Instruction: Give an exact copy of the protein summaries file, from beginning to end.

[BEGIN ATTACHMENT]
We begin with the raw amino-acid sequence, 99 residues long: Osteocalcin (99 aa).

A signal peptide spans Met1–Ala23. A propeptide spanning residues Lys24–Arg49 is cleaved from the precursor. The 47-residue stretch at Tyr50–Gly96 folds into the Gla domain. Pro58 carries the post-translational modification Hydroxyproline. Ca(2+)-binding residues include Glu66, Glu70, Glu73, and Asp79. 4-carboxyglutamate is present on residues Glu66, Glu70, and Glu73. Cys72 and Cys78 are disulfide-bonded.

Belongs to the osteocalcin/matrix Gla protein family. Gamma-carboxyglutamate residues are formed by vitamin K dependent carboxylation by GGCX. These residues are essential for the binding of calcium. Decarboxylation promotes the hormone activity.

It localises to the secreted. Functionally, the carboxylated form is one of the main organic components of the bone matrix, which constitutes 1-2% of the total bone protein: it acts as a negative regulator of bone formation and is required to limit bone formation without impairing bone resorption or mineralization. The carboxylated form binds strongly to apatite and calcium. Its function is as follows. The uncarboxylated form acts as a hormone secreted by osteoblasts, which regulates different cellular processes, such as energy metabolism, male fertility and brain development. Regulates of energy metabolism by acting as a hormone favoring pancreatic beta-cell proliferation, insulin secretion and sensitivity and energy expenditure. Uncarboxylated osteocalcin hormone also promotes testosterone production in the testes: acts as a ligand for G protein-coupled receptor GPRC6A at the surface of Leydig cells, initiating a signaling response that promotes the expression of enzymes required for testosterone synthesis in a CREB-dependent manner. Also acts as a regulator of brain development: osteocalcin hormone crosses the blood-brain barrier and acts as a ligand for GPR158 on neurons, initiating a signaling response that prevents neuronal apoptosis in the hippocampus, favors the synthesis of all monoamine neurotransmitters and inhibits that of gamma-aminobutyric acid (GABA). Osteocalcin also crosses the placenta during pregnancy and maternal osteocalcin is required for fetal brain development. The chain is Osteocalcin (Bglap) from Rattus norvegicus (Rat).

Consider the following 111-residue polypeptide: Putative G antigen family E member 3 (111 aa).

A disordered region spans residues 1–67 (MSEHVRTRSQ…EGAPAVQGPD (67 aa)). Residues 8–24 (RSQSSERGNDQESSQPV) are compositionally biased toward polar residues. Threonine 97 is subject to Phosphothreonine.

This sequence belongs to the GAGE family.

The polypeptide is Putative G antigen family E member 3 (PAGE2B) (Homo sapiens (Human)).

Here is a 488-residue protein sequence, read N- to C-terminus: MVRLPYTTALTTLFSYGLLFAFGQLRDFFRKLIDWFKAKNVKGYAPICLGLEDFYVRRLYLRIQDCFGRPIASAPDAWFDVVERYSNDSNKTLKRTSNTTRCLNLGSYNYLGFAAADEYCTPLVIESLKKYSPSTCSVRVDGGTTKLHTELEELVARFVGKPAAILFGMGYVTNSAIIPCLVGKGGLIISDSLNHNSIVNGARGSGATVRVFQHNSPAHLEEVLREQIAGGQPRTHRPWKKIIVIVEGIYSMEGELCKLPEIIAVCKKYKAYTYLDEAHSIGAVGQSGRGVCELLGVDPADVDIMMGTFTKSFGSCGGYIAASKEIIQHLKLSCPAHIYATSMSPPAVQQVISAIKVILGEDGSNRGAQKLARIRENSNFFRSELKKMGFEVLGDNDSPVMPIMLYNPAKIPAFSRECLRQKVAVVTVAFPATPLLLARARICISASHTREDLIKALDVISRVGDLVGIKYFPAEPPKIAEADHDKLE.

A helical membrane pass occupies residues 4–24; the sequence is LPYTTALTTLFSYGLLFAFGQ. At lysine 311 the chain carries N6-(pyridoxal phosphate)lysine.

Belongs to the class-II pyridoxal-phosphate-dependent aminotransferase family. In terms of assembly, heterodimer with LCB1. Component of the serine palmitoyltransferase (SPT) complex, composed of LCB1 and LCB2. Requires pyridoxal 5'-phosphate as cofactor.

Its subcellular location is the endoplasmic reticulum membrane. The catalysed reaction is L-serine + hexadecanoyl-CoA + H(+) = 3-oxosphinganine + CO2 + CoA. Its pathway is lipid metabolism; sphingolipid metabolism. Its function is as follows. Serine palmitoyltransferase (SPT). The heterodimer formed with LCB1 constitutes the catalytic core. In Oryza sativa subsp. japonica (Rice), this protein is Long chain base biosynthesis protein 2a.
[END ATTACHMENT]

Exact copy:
We begin with the raw amino-acid sequence, 99 residues long: Osteocalcin (99 aa).

A signal peptide spans Met1–Ala23. A propeptide spanning residues Lys24–Arg49 is cleaved from the precursor. The 47-residue stretch at Tyr50–Gly96 folds into the Gla domain. Pro58 carries the post-translational modification Hydroxyproline. Ca(2+)-binding residues include Glu66, Glu70, Glu73, and Asp79. 4-carboxyglutamate is present on residues Glu66, Glu70, and Glu73. Cys72 and Cys78 are disulfide-bonded.

Belongs to the osteocalcin/matrix Gla protein family. Gamma-carboxyglutamate residues are formed by vitamin K dependent carboxylation by GGCX. These residues are essential for the binding of calcium. Decarboxylation promotes the hormone activity.

It localises to the secreted. Functionally, the carboxylated form is one of the main organic components of the bone matrix, which constitutes 1-2% of the total bone protein: it acts as a negative regulator of bone formation and is required to limit bone formation without impairing bone resorption or mineralization. The carboxylated form binds strongly to apatite and calcium. Its function is as follows. The uncarboxylated form acts as a hormone secreted by osteoblasts, which regulates different cellular processes, such as energy metabolism, male fertility and brain development. Regulates of energy metabolism by acting as a hormone favoring pancreatic beta-cell proliferation, insulin secretion and sensitivity and energy expenditure. Uncarboxylated osteocalcin hormone also promotes testosterone production in the testes: acts as a ligand for G protein-coupled receptor GPRC6A at the surface of Leydig cells, initiating a signaling response that promotes the expression of enzymes required for testosterone synthesis in a CREB-dependent manner. Also acts as a regulator of brain development: osteocalcin hormone crosses the blood-brain barrier and acts as a ligand for GPR158 on neurons, initiating a signaling response that prevents neuronal apoptosis in the hippocampus, favors the synthesis of all monoamine neurotransmitters and inhibits that of gamma-aminobutyric acid (GABA). Osteocalcin also crosses the placenta during pregnancy and maternal osteocalcin is required for fetal brain development. The chain is Osteocalcin (Bglap) from Rattus norvegicus (Rat).

Consider the following 111-residue polypeptide: Putative G antigen family E member 3 (111 aa).

A disordered region spans residues 1–67 (MSEHVRTRSQ…EGAPAVQGPD (67 aa)). Residues 8–24 (RSQSSERGNDQESSQPV) are compositionally biased toward polar residues. Threonine 97 is subject to Phosphothreonine.

This sequence belongs to the GAGE family.

The polypeptide is Putative G antigen family E member 3 (PAGE2B) (Homo sapiens (Human)).

Here is a 488-residue protein sequence, read N- to C-terminus: MVRLPYTTALTTLFSYGLLFAFGQLRDFFRKLIDWFKAKNVKGYAPICLGLEDFYVRRLYLRIQDCFGRPIASAPDAWFDVVERYSNDSNKTLKRTSNTTRCLNLGSYNYLGFAAADEYCTPLVIESLKKYSPSTCSVRVDGGTTKLHTELEELVARFVGKPAAILFGMGYVTNSAIIPCLVGKGGLIISDSLNHNSIVNGARGSGATVRVFQHNSPAHLEEVLREQIAGGQPRTHRPWKKIIVIVEGIYSMEGELCKLPEIIAVCKKYKAYTYLDEAHSIGAVGQSGRGVCELLGVDPADVDIMMGTFTKSFGSCGGYIAASKEIIQHLKLSCPAHIYATSMSPPAVQQVISAIKVILGEDGSNRGAQKLARIRENSNFFRSELKKMGFEVLGDNDSPVMPIMLYNPAKIPAFSRECLRQKVAVVTVAFPATPLLLARARICISASHTREDLIKALDVISRVGDLVGIKYFPAEPPKIAEADHDKLE.

A helical membrane pass occupies residues 4–24; the sequence is LPYTTALTTLFSYGLLFAFGQ. At lysine 311 the chain carries N6-(pyridoxal phosphate)lysine.

Belongs to the class-II pyridoxal-phosphate-dependent aminotransferase family. In terms of assembly, heterodimer with LCB1. Component of the serine palmitoyltransferase (SPT) complex, composed of LCB1 and LCB2. Requires pyridoxal 5'-phosphate as cofactor.

Its subcellular location is the endoplasmic reticulum membrane. The catalysed reaction is L-serine + hexadecanoyl-CoA + H(+) = 3-oxosphinganine + CO2 + CoA. Its pathway is lipid metabolism; sphingolipid metabolism. Its function is as follows. Serine palmitoyltransferase (SPT). The heterodimer formed with LCB1 constitutes the catalytic core. In Oryza sativa subsp. japonica (Rice), this protein is Long chain base biosynthesis protein 2a.